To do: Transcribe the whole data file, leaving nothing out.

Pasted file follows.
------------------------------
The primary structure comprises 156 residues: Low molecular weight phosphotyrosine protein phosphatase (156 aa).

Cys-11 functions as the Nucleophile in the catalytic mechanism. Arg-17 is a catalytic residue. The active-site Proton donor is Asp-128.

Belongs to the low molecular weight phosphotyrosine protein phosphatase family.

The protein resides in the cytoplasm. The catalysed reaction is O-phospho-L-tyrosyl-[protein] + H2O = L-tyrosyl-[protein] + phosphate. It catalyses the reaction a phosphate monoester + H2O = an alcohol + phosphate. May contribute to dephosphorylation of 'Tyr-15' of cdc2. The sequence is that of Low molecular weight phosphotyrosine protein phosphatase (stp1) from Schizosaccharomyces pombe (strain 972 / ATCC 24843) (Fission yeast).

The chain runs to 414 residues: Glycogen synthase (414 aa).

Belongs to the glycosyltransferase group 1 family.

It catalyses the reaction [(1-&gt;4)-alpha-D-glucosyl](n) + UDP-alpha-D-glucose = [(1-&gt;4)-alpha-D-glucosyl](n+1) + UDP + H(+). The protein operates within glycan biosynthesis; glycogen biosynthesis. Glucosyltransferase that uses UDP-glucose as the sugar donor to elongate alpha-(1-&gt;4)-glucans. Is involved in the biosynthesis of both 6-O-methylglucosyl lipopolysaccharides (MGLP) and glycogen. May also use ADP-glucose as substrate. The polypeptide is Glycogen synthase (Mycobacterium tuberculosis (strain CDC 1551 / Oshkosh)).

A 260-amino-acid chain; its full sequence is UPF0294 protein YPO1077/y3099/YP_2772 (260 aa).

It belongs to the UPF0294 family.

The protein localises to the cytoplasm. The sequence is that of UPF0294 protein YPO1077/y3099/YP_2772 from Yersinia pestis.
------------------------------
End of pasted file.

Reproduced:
The primary structure comprises 156 residues: Low molecular weight phosphotyrosine protein phosphatase (156 aa).

Cys-11 functions as the Nucleophile in the catalytic mechanism. Arg-17 is a catalytic residue. The active-site Proton donor is Asp-128.

Belongs to the low molecular weight phosphotyrosine protein phosphatase family.

The protein resides in the cytoplasm. The catalysed reaction is O-phospho-L-tyrosyl-[protein] + H2O = L-tyrosyl-[protein] + phosphate. It catalyses the reaction a phosphate monoester + H2O = an alcohol + phosphate. May contribute to dephosphorylation of 'Tyr-15' of cdc2. The sequence is that of Low molecular weight phosphotyrosine protein phosphatase (stp1) from Schizosaccharomyces pombe (strain 972 / ATCC 24843) (Fission yeast).

The chain runs to 414 residues: Glycogen synthase (414 aa).

Belongs to the glycosyltransferase group 1 family.

It catalyses the reaction [(1-&gt;4)-alpha-D-glucosyl](n) + UDP-alpha-D-glucose = [(1-&gt;4)-alpha-D-glucosyl](n+1) + UDP + H(+). The protein operates within glycan biosynthesis; glycogen biosynthesis. Glucosyltransferase that uses UDP-glucose as the sugar donor to elongate alpha-(1-&gt;4)-glucans. Is involved in the biosynthesis of both 6-O-methylglucosyl lipopolysaccharides (MGLP) and glycogen. May also use ADP-glucose as substrate. The polypeptide is Glycogen synthase (Mycobacterium tuberculosis (strain CDC 1551 / Oshkosh)).

A 260-amino-acid chain; its full sequence is UPF0294 protein YPO1077/y3099/YP_2772 (260 aa).

It belongs to the UPF0294 family.

The protein localises to the cytoplasm. The sequence is that of UPF0294 protein YPO1077/y3099/YP_2772 from Yersinia pestis.